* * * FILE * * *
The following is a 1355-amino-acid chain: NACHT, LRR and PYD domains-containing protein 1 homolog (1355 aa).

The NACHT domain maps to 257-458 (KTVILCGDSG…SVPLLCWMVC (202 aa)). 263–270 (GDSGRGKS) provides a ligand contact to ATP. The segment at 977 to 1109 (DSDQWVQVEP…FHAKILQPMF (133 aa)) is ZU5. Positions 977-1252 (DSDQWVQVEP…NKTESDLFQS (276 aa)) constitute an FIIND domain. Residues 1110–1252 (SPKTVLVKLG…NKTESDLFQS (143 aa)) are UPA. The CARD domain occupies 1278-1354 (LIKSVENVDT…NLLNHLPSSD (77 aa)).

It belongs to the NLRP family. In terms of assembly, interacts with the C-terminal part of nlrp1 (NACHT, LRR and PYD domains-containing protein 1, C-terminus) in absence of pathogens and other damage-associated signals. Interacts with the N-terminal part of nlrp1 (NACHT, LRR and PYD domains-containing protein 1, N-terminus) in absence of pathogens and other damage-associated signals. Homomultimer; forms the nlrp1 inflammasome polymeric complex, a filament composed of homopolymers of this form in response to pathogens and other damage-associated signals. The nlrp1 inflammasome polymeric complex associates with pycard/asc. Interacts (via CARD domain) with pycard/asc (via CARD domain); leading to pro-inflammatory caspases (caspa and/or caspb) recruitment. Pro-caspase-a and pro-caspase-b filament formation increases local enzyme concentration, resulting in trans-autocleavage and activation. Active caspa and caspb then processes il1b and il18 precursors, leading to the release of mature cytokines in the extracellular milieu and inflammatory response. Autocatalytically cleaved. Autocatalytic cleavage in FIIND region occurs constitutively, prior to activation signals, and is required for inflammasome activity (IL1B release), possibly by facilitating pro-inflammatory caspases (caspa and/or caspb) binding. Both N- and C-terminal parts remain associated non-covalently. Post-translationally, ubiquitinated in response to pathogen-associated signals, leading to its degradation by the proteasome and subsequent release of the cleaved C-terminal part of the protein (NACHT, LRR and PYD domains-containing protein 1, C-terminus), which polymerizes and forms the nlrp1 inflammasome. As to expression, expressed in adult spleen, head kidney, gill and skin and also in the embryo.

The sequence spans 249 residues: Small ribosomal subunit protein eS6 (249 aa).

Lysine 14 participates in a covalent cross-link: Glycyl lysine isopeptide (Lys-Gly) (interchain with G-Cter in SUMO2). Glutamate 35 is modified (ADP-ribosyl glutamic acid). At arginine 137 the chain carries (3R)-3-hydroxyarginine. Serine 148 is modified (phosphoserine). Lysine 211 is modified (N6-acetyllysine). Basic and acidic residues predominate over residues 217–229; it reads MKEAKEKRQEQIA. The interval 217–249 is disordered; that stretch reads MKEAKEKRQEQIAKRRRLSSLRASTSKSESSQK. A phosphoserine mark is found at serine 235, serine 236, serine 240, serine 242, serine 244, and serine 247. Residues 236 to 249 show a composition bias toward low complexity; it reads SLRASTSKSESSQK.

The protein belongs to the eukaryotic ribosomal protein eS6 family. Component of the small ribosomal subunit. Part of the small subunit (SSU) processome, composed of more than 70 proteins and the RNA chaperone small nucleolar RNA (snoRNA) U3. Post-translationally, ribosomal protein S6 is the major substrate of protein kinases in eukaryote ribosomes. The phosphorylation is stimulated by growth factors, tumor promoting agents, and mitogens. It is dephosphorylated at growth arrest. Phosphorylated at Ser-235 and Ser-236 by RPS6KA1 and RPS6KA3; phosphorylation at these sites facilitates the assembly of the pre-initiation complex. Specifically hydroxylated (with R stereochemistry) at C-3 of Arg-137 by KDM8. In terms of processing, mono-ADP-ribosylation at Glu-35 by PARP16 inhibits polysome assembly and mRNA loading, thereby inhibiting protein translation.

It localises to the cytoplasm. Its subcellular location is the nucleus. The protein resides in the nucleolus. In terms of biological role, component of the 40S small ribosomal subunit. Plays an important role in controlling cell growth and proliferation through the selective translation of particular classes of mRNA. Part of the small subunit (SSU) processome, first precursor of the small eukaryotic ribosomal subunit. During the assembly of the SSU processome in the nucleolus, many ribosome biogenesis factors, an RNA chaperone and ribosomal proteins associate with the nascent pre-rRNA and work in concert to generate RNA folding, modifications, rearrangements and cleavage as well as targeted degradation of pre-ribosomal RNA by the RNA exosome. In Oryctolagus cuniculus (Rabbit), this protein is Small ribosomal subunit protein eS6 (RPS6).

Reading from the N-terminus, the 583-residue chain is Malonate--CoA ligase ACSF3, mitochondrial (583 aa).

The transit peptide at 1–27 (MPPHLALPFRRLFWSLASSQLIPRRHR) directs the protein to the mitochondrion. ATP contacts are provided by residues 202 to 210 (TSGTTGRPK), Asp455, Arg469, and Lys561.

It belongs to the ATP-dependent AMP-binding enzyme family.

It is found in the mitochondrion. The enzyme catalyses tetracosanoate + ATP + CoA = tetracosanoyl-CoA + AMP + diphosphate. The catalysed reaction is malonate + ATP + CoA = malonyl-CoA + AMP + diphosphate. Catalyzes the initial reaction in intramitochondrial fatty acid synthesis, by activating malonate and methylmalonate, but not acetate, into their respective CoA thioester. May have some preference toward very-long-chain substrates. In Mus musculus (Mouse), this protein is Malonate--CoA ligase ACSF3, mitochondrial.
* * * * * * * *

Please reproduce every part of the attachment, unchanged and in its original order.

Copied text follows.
The following is a 1355-amino-acid chain: NACHT, LRR and PYD domains-containing protein 1 homolog (1355 aa).

The NACHT domain maps to 257-458 (KTVILCGDSG…SVPLLCWMVC (202 aa)). 263–270 (GDSGRGKS) provides a ligand contact to ATP. The segment at 977 to 1109 (DSDQWVQVEP…FHAKILQPMF (133 aa)) is ZU5. Positions 977-1252 (DSDQWVQVEP…NKTESDLFQS (276 aa)) constitute an FIIND domain. Residues 1110–1252 (SPKTVLVKLG…NKTESDLFQS (143 aa)) are UPA. The CARD domain occupies 1278-1354 (LIKSVENVDT…NLLNHLPSSD (77 aa)).

It belongs to the NLRP family. In terms of assembly, interacts with the C-terminal part of nlrp1 (NACHT, LRR and PYD domains-containing protein 1, C-terminus) in absence of pathogens and other damage-associated signals. Interacts with the N-terminal part of nlrp1 (NACHT, LRR and PYD domains-containing protein 1, N-terminus) in absence of pathogens and other damage-associated signals. Homomultimer; forms the nlrp1 inflammasome polymeric complex, a filament composed of homopolymers of this form in response to pathogens and other damage-associated signals. The nlrp1 inflammasome polymeric complex associates with pycard/asc. Interacts (via CARD domain) with pycard/asc (via CARD domain); leading to pro-inflammatory caspases (caspa and/or caspb) recruitment. Pro-caspase-a and pro-caspase-b filament formation increases local enzyme concentration, resulting in trans-autocleavage and activation. Active caspa and caspb then processes il1b and il18 precursors, leading to the release of mature cytokines in the extracellular milieu and inflammatory response. Autocatalytically cleaved. Autocatalytic cleavage in FIIND region occurs constitutively, prior to activation signals, and is required for inflammasome activity (IL1B release), possibly by facilitating pro-inflammatory caspases (caspa and/or caspb) binding. Both N- and C-terminal parts remain associated non-covalently. Post-translationally, ubiquitinated in response to pathogen-associated signals, leading to its degradation by the proteasome and subsequent release of the cleaved C-terminal part of the protein (NACHT, LRR and PYD domains-containing protein 1, C-terminus), which polymerizes and forms the nlrp1 inflammasome. As to expression, expressed in adult spleen, head kidney, gill and skin and also in the embryo.

The sequence spans 249 residues: Small ribosomal subunit protein eS6 (249 aa).

Lysine 14 participates in a covalent cross-link: Glycyl lysine isopeptide (Lys-Gly) (interchain with G-Cter in SUMO2). Glutamate 35 is modified (ADP-ribosyl glutamic acid). At arginine 137 the chain carries (3R)-3-hydroxyarginine. Serine 148 is modified (phosphoserine). Lysine 211 is modified (N6-acetyllysine). Basic and acidic residues predominate over residues 217–229; it reads MKEAKEKRQEQIA. The interval 217–249 is disordered; that stretch reads MKEAKEKRQEQIAKRRRLSSLRASTSKSESSQK. A phosphoserine mark is found at serine 235, serine 236, serine 240, serine 242, serine 244, and serine 247. Residues 236 to 249 show a composition bias toward low complexity; it reads SLRASTSKSESSQK.

The protein belongs to the eukaryotic ribosomal protein eS6 family. Component of the small ribosomal subunit. Part of the small subunit (SSU) processome, composed of more than 70 proteins and the RNA chaperone small nucleolar RNA (snoRNA) U3. Post-translationally, ribosomal protein S6 is the major substrate of protein kinases in eukaryote ribosomes. The phosphorylation is stimulated by growth factors, tumor promoting agents, and mitogens. It is dephosphorylated at growth arrest. Phosphorylated at Ser-235 and Ser-236 by RPS6KA1 and RPS6KA3; phosphorylation at these sites facilitates the assembly of the pre-initiation complex. Specifically hydroxylated (with R stereochemistry) at C-3 of Arg-137 by KDM8. In terms of processing, mono-ADP-ribosylation at Glu-35 by PARP16 inhibits polysome assembly and mRNA loading, thereby inhibiting protein translation.

It localises to the cytoplasm. Its subcellular location is the nucleus. The protein resides in the nucleolus. In terms of biological role, component of the 40S small ribosomal subunit. Plays an important role in controlling cell growth and proliferation through the selective translation of particular classes of mRNA. Part of the small subunit (SSU) processome, first precursor of the small eukaryotic ribosomal subunit. During the assembly of the SSU processome in the nucleolus, many ribosome biogenesis factors, an RNA chaperone and ribosomal proteins associate with the nascent pre-rRNA and work in concert to generate RNA folding, modifications, rearrangements and cleavage as well as targeted degradation of pre-ribosomal RNA by the RNA exosome. In Oryctolagus cuniculus (Rabbit), this protein is Small ribosomal subunit protein eS6 (RPS6).

Reading from the N-terminus, the 583-residue chain is Malonate--CoA ligase ACSF3, mitochondrial (583 aa).

The transit peptide at 1–27 (MPPHLALPFRRLFWSLASSQLIPRRHR) directs the protein to the mitochondrion. ATP contacts are provided by residues 202 to 210 (TSGTTGRPK), Asp455, Arg469, and Lys561.

It belongs to the ATP-dependent AMP-binding enzyme family.

It is found in the mitochondrion. The enzyme catalyses tetracosanoate + ATP + CoA = tetracosanoyl-CoA + AMP + diphosphate. The catalysed reaction is malonate + ATP + CoA = malonyl-CoA + AMP + diphosphate. Catalyzes the initial reaction in intramitochondrial fatty acid synthesis, by activating malonate and methylmalonate, but not acetate, into their respective CoA thioester. May have some preference toward very-long-chain substrates. In Mus musculus (Mouse), this protein is Malonate--CoA ligase ACSF3, mitochondrial.